Fla. Ponzi schemer implicates many others in crime
Published: Wednesday, January 4, 2012 at 3:00 p.m.
Last Modified: Wednesday, January 4, 2012 at 3:00 p.m.
MIAMI — Over two grueling weeks, convicted Florida Ponzi schemer Scott Rothstein laid out in incriminating detail how far the tentacles stretched in his $1.2 billion fraud, pointing the finger at numerous lawyers, bankers, business people, relatives, friends and unnamed law enforcement officials and politicians.
The testimony, made public in hundreds of pages of transcripts, could form the outline of another wave of indictments that federal prosecutors have been promising for months. Rothstein, a 49-year-old disbarred lawyer, was questioned in December by about 30 attorneys representing investors who lost money and some people who could face charges.
"This was huge and it takes a lot of people to pull off," attorney William Scherer said Wednesday. He represents investors who lost about $190 million.
Rothstein, whose scam involved supposedly lucrative investments in phony legal settlements, was testifying in several lawsuits arising from the implosion of his Ponzi scheme and bankruptcy of the once high-flying law firm Rothstein Rosenfeldt Adler.
He insisted throughout the deposition that he was telling the complete truth in hopes that a federal judge will shave time off his 50-year prison sentence. Rothstein initially fled to Morocco with $15 million when the scam imploded in fall 2009 and considered suicide, but said he had a change of heart.
"I made a decision to come back, turn myself in, go to prison and tell the government everything I knew about everyone else that had committed crimes," Rothstein testified. "And everything about my crimes."
Rothstein implicated his former partners, staff and others at his now-defunct Fort Lauderdale law firm. He pointed the finger at unnamed local politicians, judges, police officers and sheriff's deputies, claiming he paid at least $1 million in cash bribes and allowed them to live his "rock-star lifestyle" of private jets, prostitutes, sporting events and strip clubs.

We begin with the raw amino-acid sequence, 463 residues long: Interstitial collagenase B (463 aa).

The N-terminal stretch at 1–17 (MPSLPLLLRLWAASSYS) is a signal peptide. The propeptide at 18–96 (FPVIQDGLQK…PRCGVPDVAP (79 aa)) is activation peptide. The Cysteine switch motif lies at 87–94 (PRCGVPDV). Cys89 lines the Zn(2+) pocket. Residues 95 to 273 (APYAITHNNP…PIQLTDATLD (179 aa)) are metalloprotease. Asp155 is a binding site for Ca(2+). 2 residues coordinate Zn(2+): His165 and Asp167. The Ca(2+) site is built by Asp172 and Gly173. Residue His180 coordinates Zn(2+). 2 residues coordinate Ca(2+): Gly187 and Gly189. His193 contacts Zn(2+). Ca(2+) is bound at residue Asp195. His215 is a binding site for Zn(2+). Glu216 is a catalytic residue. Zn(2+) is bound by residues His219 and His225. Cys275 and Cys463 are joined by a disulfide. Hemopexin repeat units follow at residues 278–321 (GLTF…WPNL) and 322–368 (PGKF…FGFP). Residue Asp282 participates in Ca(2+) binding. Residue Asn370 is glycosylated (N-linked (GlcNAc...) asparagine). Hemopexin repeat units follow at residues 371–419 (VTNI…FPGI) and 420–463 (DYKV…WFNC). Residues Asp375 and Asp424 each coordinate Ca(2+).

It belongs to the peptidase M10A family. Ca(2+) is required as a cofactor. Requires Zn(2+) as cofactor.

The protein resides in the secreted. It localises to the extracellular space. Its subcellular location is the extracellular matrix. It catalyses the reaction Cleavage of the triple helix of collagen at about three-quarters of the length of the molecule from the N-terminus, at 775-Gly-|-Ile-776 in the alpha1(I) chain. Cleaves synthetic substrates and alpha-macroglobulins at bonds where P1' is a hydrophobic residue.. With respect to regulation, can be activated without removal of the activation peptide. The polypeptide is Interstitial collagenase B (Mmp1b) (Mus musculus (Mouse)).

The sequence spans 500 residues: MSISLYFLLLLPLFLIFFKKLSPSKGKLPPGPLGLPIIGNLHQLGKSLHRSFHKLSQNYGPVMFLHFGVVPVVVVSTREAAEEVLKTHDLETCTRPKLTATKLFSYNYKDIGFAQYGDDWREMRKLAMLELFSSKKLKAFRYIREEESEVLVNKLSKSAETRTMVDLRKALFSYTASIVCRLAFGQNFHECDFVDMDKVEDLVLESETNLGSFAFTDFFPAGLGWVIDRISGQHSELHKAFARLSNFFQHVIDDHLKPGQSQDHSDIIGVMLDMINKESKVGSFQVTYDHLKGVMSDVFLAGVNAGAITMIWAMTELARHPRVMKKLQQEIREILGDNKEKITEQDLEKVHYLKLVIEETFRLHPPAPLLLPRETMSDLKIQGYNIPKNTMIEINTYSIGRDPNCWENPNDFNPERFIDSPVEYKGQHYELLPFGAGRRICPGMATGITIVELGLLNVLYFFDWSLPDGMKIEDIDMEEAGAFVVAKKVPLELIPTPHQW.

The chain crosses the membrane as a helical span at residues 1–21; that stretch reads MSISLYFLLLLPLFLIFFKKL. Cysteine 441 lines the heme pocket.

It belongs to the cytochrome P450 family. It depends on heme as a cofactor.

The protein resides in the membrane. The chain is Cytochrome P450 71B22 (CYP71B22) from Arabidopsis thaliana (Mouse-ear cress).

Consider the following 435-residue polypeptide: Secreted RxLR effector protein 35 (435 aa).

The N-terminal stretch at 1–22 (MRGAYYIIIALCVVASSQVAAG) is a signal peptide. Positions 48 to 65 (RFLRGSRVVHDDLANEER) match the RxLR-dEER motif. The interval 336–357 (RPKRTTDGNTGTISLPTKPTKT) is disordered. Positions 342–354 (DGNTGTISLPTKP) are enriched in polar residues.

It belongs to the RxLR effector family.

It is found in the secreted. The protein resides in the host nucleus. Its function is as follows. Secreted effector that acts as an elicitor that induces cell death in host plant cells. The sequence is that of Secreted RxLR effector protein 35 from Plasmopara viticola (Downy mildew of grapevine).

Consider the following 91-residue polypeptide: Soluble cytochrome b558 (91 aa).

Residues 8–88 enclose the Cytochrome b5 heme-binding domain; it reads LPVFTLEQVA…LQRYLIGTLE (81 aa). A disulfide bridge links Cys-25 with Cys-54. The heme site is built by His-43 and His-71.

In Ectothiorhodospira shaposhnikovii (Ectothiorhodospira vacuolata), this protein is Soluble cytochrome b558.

He accused an auto dealer executive who was best man at his 2008 wedding and another close friend who runs a high-end jewelry store. He ratted out his own uncle.
Rothstein said one former attorney colleague impersonated judges on telephone conference calls designed to fool investors, and he said judges' signatures were forged on fake documents. Executives at two banks were in on the scheme, he said. Money from the Mafia was laundered.
"They were all involved at some way ultimately funding or assisting the Ponzi scheme," Rothstein said.
Assistant U.S. Attorney Lawrence Lavecchio, who sat through the entire deposition, cited "governmental investigatory privilege" in preventing Rothstein from naming names of any political or law enforcement figures during his testimony. So far, seven people besides Rothstein have been charged, with five pleading guilty and a sixth preparing to do so.
At one point during the marathon deposition, a lawyer compared him to fellow Ponzi fraudster Bernard Madoff, who is serving a 150-year prison sentence. Rothstein begged to differ.
"Whoa, whoa, are you suggesting that Bernie Madoff, who worked to help other people that were in the know get away with his crime, that I'm the same?" Rothstein said. "You're not even close. Mr. Madoff should have taken me, and I'm proud to say this, as an example of what you do when you want to do the right thing. Because if you think he did that by himself, then you don't know anything about how these crimes work."
Attorneys for Rothstein's former partners and the others he is accusing of wrongdoing say he's being a consummate con man once more, falsely implicating others in hopes of getting out of prison.
"We would expect Mr. Rothstein to say whatever he has to say to get out of prison in his lifetime," said Fred Haddad, who represents former Rothstein partner Russell Adler.
While Rothstein admitted many crimes, he vehemently denied any connection to the 2008 strangulation death of a former law partner, Melissa Britt Lewis, with whom he said he had a previous intimate relationship.
"She was murdered because she knew too much, right?" asked attorney Mary Barzee Flores, a former judge who represents a bank implicated in the scheme.
"Excuse me? Are you attempting to insinuate that I had something to do with that poor girl's death?" Rothstein replied. "Have you lost your mind?"
"You would deny that?" Barzee-Flores shot back.
"You're disgusting. Everyone knows that I wasn't involved in it. That's disgusting," Rothstein answered.
The ex-husband of Rothstein's former top assistant, Debra Villegas, is charged with killing Lewis and dumping her body in canal. Tony Villegas has pleaded not guilty. Debra Villegas is serving a 10-year sentence for her role in the Ponzi scheme.
To view the Rothstein transcripts at the Conrad Scherer law firm: http://www.conradscherer.com/rothstein.asp
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